Portrait of Marquis de Sade (1740-1814), whose name and writings gave us the term ‘sadism’ Wikimedia
Between the 1920s and the 1950s, sexual sadism was widely discussed in Australian newspapers. Ironically, attempts to ban the Marquis de Sade’s books gave journalists an excuse to write about them, thus spreading knowledge of this “perversion”. Public awareness of sadism also incited social panic, provoked by a series of highly publicised murders of Australian women.
One of these was the mutilation and killing of Dorothy (“Dot”) May Everett in Newcastle in November 1937. Everett was a 27-year-old kitchenmaid who worked at the Broughton Church of England School for Boys. After a night at the theatre, she was last seen walking home.
At eight the following morning, her naked body was found. Her clothes had been ripped from her body, there were teeth marks on her chest, and one nipple had been bitten off. She had been strangled with her own stockings.
This was a particularly brutal murder, made worse by the fact that it took place in one of the most fashionable areas of Newcastle. Women living in the city were reported to be extremely frightened: they were reluctant to go out at night without a male escort. A “School Killer” (later sensationalised as the “Vampire Killer”) was at large.
One word dominated discussions of Everett’s murder: sadism. All the newspapers agreed that the perpetrator was “of no ordinary type”: he was “someone known as a sadist”, a “person of abnormal tendencies, a pervert, and a sadist”. Newspapers warned that “A SADIST of a type not previously known in the State is being sought”, and if this “sex-maniac” was not caught soon “he might commit similar horrible crimes”.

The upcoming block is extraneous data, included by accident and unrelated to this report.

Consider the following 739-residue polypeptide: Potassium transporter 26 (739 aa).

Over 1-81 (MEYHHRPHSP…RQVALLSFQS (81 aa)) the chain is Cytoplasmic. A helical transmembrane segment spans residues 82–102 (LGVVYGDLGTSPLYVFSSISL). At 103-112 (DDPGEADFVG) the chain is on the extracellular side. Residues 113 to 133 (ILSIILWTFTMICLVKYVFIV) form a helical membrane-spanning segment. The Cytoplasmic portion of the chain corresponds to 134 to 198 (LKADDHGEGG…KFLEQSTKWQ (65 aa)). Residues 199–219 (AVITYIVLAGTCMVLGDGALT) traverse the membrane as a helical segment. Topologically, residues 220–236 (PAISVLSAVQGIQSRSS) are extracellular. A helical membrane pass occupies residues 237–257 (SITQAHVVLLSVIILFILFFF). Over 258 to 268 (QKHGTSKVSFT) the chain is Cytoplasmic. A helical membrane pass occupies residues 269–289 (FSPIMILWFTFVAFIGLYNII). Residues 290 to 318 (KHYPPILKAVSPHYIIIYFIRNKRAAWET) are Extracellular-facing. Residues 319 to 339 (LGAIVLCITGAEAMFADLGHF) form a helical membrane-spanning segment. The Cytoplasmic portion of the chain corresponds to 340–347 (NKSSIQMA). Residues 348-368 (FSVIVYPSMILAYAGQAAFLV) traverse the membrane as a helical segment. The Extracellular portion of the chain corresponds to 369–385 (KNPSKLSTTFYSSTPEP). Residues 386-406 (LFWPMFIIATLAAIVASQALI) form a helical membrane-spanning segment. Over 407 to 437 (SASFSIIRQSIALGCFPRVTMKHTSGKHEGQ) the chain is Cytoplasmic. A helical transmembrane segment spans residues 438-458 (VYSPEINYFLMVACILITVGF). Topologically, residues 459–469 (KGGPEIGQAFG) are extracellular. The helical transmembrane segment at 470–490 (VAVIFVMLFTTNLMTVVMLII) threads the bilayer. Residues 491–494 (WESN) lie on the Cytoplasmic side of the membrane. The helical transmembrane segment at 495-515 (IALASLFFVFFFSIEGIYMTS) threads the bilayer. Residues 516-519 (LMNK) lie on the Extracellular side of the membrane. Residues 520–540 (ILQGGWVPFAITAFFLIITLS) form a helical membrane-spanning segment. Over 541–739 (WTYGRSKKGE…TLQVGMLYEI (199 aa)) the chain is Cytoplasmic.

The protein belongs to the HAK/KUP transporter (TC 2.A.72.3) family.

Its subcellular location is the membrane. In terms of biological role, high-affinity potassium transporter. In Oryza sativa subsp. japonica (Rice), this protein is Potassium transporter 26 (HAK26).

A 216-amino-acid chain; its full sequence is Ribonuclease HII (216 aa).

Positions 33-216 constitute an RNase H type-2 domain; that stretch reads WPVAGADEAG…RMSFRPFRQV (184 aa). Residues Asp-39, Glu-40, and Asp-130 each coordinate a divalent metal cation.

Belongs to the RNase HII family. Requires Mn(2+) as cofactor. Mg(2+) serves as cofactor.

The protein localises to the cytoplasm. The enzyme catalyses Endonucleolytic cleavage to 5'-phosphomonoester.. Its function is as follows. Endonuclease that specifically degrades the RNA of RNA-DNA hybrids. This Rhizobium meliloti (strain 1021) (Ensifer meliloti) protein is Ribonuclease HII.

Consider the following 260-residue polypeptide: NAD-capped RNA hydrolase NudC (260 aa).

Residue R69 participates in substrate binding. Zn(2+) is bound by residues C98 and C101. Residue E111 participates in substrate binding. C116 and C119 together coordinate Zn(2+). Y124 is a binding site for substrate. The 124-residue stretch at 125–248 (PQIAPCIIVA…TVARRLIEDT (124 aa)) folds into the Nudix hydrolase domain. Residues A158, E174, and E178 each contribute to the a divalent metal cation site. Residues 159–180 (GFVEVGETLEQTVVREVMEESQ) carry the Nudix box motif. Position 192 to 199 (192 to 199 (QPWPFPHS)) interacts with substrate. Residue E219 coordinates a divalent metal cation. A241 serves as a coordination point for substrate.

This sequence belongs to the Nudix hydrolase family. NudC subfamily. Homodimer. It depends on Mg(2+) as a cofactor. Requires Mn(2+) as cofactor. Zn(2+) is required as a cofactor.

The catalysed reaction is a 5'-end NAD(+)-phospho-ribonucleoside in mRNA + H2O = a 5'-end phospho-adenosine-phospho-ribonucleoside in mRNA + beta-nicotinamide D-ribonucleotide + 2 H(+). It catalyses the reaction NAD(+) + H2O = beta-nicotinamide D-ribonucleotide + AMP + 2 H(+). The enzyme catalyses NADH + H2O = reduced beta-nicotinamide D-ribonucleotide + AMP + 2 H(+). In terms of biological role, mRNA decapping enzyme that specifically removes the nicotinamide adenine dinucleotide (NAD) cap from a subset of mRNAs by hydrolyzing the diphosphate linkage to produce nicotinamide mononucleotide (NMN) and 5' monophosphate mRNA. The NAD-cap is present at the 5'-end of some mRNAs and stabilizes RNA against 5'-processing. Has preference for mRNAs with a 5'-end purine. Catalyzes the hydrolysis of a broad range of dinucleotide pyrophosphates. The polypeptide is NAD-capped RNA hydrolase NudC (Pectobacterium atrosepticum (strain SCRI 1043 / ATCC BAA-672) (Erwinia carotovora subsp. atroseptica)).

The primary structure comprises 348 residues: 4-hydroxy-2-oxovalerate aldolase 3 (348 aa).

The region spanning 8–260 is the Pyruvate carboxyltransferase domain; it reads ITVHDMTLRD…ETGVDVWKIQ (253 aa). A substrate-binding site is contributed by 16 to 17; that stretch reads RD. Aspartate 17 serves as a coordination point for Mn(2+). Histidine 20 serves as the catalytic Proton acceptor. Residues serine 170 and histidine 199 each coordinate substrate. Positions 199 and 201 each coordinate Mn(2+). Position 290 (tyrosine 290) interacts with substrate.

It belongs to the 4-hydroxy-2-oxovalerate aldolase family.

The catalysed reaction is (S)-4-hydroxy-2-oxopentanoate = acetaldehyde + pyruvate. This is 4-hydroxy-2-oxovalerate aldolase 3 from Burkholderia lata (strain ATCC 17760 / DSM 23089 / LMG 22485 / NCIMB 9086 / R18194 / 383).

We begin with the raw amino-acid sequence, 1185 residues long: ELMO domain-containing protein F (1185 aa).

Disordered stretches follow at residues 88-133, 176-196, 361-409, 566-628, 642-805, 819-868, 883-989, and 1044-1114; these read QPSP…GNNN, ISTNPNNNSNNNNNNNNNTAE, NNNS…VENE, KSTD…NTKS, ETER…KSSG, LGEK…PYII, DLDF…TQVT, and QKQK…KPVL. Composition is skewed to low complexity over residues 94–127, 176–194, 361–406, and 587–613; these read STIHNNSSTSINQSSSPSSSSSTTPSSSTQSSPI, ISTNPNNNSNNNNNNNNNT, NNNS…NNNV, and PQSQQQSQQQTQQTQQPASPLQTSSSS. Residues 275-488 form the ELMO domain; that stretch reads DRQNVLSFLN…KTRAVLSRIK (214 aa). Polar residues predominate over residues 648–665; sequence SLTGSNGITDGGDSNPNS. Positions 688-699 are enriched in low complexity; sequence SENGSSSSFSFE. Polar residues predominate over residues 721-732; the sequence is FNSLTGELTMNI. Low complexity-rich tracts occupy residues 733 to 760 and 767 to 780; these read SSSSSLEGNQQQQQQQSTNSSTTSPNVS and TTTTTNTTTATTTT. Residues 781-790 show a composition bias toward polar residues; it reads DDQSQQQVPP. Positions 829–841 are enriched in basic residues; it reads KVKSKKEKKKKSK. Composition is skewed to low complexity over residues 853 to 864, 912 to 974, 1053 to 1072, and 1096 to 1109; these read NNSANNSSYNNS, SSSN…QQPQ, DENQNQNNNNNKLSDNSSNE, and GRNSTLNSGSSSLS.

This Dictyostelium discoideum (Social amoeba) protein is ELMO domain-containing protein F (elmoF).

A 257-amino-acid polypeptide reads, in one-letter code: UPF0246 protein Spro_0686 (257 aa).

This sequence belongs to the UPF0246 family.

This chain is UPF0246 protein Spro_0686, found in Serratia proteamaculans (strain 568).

Everett herself seems to have been a fairly typical young woman. She was a bit moody, in part because she shared a room that was only 12 feet wide and contained two beds. She was said to have been frightened after an unknown man had attacked her only a fortnight before her murder. Tragically, she had not reported this to the police “because of the fuss it might have caused”.
It was discovered that dozens of other women in Newcastle had also endured sexual attacks at the time, but none had officially reported the assaults for fear of publicity. In the words of a headline in Brisbane’s Telegraph, a “Wave of Sex Assaults Revealed After Murder of Newcastle Woman”.
Eventually, 34-year-old Leonard (“Len”) William Roberts, a former gardener at the school, was charged with her murder. The main evidence was the bite marks. The man who had bitten Everett had no teeth in his lower jaw and Roberts had no teeth at all (although he habitually wore false teeth in his upper jaw).
After consulting leading British and American forensic texts, the detectives asked Roberts to bite the “fleshy” chest of Police Sergeant Stephen Pender in an attempt to match the teeth marks. In court, Pender claimed that Roberts had merely “simulated” biting him.